• Release Date: 05/12/2018
  • Cast: Vishnu Vishal, Amala Paul, Ramdoss, Saravanan
  • Director: Ram Kumar

Arun (Vishnu Vishal) wants to become a film director. He is passionate about his first project which is supposed to be a thriller about a psychotic serial killer. He has done his share of research on the subject and most of it adorns the walls of his room. Arun, like so many others, is unable to find a producer for his project. He gives it his everything but is unable to bring his dream to the big screen. Distraught, frustrated and lost, he decides to join the police force instead.

His brother-in-law helps him get the job and once on duty he gets further frustrated when he comes face-to-face with the bare realities of how the police force works and the people that it has to work against. That, however, is nothing compared to what he had to endure when he faces off against a serial killer who is more convoluted and gruesome than what he had in mind for his passion project. Soon he finds himself in a game of cat and mouse against a man who is faceless, shapeless and no one seems to have a clue about his existence.

Ratsasan is the kind of thriller that will give you a heart attack with its story, treatment, thrills and the manner in which the film unfolds. It gets to the point real quick but doesn’t forget to establish the primary players to an extent that the audience actually cares for them. Once that is achieved, the suspense and the thrills take over. There are innumerable sequences in the film in which I nearly had my heart in my mouth. None of these scenes are created in a cheap and flimsy manner but executed subtly and with a lot of attention to pacing, editing and how best to extract tension and thrills. The director knows how and when to show “what” and “how much” and the whole film is in many ways a testimony to that.

The performances in the film are stupendous. Vishnu Vishal was not a known name to me but he blew me away with an exceptionally believable and haunting act. There is so much tension in the film that you feel primarily because you like the character of Arun so much and are heartbroken to see him go through such agony. I loved how his character brings in the knowledge that he had accumulated during his research for his first film and how it helps him in every step as he matches his wits with a man who is as dangerous as he is intelligent. His whole act feels not only real but also very to-the-point.

Saravanan plays the antagonist and he doesn’t even make an appearance till two-thirds of the film is over. Even under a thick layer of makeup and prosthetics, he makes a sound impact with his mannerism, style, and cruelty. Amala Paul has a role that starts off as significant but somehow is sidetracked as the story progresses. However, it cannot be ignored that her presence leads to atleast two scintillatingly thrilling sequences which I totally loved. Ramdoss as Arun’s brother-in-law is warm. His character has one of the most heartbreaking arcs in the whole film and the sequence where he breaks down after a personal tragedy is beautifully executed.

Ratsasan wouldn’t be the same without the background score and editing. I have to mention these two stellar traits of the film as it contributes so much into enhancing the overall thrill and impact of the film. From the very first scene where the first victim’s body is discovered and how it is shown using the background score, slow-motion movements with the dogs howling is creepy. A similar feeling is extracted in the sequence where a girl is kidnapped and her dog arrives at her home with a gift box tied to its collar signifying the kidnapping.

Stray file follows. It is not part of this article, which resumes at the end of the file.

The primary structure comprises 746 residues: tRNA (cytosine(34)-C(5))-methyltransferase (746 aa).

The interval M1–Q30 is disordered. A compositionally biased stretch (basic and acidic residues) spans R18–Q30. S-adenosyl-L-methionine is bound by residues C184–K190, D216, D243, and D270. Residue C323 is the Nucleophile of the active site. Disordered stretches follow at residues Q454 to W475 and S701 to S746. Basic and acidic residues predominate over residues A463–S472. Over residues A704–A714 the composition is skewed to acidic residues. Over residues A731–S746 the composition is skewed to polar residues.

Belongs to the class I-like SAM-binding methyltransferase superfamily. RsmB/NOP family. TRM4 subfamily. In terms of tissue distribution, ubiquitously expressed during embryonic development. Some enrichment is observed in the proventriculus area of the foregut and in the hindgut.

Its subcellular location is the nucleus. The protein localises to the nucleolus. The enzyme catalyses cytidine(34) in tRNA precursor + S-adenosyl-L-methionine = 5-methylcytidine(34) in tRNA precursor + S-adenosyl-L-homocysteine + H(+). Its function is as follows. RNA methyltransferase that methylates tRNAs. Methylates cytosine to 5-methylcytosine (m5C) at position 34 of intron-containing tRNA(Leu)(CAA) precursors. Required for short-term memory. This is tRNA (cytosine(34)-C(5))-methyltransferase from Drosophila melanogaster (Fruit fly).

Speaking of the editing, one of the best examples of how best to edit for thrills is shown in a  sequence where Arun and his team try to reach a school in time to nab a culprit who, in the meantime, is about to abuse a minor. The reason why this scene gets so tense is because of the manner in which it is cut. The sequence intercuts between Aruna and team driving through the city and the culprit inching closer to the helpless girl.

We have been given an idea about the lecherous history of the culprit before as we saw him devouring another helpless girl. Thus our anxiety is compounded. The background score is again terrific here. Towards the end of the film, there is another sequence wherein we believe that Arun will finally nab the killer but the sequence goes quite differently. He is shown tailing a girl who he believes will be the killer’s next victim and the whole portion leading up to the culmination of this sequence will leave you exasperated.

My only issues with the film were with the prosthetics and makeup of the antagonists. Even though the antagonist as a minor looked sufficiently creepy, the rendition of the mother just didn’t cut it for me. Not for a second, you take the character to be a woman and that really hampers the believability of an otherwise flawless film. I found it extremely difficult to fathom the fact that the people in the film accepted the mother without any raised eyebrows or curiosity.

Ratsasan is an exceptionally well-made film that can be enjoyed multiple times. That goes beyond saying is a trait that most whodunit thrillers don’t have. Once the perpetrator is revealed the interest in the film’s narrative is gone. However, in Ratsasan the craft is so alluring and well done that the film can be enjoyed a couple of times just to sink in all that is the very best in the film in terms of technicalities. Terrific performances, superb techniques, haunting background score, and an ever gripping narrative make Ratsasan one of the best thrillers to have come out this year. Somehow I feel that it might just be the best thriller to have come out this year in India.

Rating: 4.5/5 (4.5 out of 5 Stars)




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